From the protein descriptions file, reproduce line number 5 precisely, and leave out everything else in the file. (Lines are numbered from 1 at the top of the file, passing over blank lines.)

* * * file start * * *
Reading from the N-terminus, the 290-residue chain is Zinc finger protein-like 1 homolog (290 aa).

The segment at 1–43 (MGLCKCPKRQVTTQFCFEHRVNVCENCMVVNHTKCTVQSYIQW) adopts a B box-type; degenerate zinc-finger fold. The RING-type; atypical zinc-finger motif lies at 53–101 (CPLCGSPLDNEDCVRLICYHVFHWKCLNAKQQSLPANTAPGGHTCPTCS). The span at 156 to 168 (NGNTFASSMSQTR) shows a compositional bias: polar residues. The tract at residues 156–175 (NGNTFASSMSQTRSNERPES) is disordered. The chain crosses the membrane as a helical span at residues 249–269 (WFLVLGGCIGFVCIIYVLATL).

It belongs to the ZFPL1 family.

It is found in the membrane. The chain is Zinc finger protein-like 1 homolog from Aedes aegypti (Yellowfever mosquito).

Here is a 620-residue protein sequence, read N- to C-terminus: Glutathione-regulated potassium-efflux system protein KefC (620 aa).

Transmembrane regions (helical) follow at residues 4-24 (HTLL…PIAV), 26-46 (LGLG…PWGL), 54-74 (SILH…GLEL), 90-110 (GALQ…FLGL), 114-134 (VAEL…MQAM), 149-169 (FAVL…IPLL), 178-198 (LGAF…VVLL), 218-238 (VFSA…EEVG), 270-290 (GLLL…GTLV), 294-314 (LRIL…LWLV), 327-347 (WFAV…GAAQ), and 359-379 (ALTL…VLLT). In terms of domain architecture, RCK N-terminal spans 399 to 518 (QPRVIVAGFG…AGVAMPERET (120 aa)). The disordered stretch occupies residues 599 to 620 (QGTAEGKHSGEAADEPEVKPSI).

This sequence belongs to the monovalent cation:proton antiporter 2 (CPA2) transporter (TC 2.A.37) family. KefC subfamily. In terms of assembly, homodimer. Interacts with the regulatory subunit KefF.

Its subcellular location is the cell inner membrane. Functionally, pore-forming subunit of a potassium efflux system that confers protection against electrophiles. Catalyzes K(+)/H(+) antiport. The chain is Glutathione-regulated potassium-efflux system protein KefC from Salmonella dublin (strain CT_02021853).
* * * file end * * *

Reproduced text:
Here is a 620-residue protein sequence, read N- to C-terminus: Glutathione-regulated potassium-efflux system protein KefC (620 aa).